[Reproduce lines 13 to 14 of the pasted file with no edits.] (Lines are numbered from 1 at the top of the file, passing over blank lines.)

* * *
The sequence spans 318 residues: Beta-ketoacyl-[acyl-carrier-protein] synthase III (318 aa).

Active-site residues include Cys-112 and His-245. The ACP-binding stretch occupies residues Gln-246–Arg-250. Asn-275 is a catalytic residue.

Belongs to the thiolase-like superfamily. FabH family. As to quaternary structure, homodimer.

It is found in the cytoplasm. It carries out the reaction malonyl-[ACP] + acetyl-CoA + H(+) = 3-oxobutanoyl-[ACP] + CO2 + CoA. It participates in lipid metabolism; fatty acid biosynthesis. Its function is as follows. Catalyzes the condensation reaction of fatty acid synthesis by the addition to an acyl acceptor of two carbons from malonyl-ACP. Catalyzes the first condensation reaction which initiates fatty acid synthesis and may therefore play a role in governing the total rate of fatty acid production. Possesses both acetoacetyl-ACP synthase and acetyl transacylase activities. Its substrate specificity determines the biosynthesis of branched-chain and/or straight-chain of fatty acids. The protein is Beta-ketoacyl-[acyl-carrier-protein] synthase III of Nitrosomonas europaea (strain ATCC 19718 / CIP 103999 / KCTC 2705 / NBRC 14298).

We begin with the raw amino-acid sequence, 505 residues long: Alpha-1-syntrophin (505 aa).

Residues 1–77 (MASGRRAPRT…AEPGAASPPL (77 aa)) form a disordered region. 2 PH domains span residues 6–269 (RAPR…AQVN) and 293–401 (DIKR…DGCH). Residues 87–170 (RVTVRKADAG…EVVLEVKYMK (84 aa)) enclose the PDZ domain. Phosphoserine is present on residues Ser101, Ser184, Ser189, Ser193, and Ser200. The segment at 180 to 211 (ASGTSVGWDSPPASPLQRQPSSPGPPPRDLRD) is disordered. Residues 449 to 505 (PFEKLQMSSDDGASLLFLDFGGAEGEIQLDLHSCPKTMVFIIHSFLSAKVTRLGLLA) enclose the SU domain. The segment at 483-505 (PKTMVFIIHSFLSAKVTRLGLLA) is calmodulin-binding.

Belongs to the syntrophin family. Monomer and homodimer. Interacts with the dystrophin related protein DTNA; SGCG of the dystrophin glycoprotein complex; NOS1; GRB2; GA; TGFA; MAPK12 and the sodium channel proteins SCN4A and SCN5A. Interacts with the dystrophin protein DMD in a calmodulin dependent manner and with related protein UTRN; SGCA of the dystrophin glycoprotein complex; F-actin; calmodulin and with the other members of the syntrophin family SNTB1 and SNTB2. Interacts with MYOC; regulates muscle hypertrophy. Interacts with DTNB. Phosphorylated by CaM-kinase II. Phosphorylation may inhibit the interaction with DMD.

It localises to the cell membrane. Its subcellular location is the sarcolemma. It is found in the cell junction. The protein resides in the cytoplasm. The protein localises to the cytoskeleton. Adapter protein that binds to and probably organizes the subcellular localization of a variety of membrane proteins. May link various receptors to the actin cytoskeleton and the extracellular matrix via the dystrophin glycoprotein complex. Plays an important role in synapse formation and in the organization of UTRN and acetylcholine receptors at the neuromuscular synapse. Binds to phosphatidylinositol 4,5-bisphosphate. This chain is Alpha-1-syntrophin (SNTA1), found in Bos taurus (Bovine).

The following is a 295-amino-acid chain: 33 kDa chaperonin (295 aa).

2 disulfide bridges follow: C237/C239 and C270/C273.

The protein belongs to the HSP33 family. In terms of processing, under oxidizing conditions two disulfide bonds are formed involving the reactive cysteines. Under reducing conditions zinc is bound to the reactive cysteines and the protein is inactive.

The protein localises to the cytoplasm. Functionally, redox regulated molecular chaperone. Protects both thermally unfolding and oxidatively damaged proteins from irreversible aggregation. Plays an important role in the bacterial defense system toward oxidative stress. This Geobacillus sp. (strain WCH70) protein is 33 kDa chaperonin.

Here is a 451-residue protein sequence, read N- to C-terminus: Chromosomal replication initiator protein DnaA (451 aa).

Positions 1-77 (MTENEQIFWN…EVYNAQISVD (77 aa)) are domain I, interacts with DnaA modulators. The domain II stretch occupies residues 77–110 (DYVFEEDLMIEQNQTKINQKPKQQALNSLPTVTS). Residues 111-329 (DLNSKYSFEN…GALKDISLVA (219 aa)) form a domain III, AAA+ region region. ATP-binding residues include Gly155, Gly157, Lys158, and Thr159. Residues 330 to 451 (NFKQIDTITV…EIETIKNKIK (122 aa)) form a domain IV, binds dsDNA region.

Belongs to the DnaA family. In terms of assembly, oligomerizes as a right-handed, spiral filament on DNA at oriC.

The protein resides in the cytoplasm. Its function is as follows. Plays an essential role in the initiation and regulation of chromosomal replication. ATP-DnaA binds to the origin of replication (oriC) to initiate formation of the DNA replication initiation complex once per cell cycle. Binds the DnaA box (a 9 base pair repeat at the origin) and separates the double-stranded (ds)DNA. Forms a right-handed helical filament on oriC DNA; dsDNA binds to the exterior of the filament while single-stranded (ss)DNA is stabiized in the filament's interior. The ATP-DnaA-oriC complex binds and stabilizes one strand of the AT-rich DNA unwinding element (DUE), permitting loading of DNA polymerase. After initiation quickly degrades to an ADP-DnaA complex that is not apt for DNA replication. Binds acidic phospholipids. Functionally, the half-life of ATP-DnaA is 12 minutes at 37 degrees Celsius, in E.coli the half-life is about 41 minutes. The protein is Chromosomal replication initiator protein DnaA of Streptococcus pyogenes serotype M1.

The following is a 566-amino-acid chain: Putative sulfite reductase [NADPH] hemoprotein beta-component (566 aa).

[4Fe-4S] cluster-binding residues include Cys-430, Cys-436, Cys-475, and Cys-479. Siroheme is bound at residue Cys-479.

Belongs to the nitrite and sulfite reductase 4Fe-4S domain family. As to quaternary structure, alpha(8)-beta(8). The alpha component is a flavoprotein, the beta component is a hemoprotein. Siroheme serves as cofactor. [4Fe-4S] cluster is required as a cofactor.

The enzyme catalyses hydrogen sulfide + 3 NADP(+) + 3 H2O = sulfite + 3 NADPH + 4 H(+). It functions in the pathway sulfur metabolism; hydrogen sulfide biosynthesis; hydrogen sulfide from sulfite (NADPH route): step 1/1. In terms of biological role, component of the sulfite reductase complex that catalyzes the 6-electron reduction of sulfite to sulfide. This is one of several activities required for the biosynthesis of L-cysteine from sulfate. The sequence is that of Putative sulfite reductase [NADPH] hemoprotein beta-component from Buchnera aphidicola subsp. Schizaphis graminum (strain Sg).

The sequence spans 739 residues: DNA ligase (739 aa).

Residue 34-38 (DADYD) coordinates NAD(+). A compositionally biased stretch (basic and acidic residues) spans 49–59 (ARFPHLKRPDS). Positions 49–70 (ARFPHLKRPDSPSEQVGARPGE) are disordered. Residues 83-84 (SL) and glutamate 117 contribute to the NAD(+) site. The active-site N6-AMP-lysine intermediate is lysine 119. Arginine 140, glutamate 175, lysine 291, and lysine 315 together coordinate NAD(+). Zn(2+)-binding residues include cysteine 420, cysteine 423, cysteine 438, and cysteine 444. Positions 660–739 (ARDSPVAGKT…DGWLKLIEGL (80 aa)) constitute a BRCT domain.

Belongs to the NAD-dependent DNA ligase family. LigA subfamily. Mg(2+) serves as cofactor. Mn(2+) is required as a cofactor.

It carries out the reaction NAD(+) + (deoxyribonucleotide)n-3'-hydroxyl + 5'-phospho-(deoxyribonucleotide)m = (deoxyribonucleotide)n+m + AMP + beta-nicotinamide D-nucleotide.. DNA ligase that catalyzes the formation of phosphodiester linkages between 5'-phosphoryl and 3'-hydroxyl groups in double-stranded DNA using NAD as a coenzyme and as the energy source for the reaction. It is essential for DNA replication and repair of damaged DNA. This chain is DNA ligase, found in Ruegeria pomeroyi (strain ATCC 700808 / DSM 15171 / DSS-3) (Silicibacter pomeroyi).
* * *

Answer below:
Here is a 451-residue protein sequence, read N- to C-terminus: Chromosomal replication initiator protein DnaA (451 aa).

Positions 1-77 (MTENEQIFWN…EVYNAQISVD (77 aa)) are domain I, interacts with DnaA modulators. The domain II stretch occupies residues 77–110 (DYVFEEDLMIEQNQTKINQKPKQQALNSLPTVTS). Residues 111-329 (DLNSKYSFEN…GALKDISLVA (219 aa)) form a domain III, AAA+ region region. ATP-binding residues include Gly155, Gly157, Lys158, and Thr159. Residues 330 to 451 (NFKQIDTITV…EIETIKNKIK (122 aa)) form a domain IV, binds dsDNA region.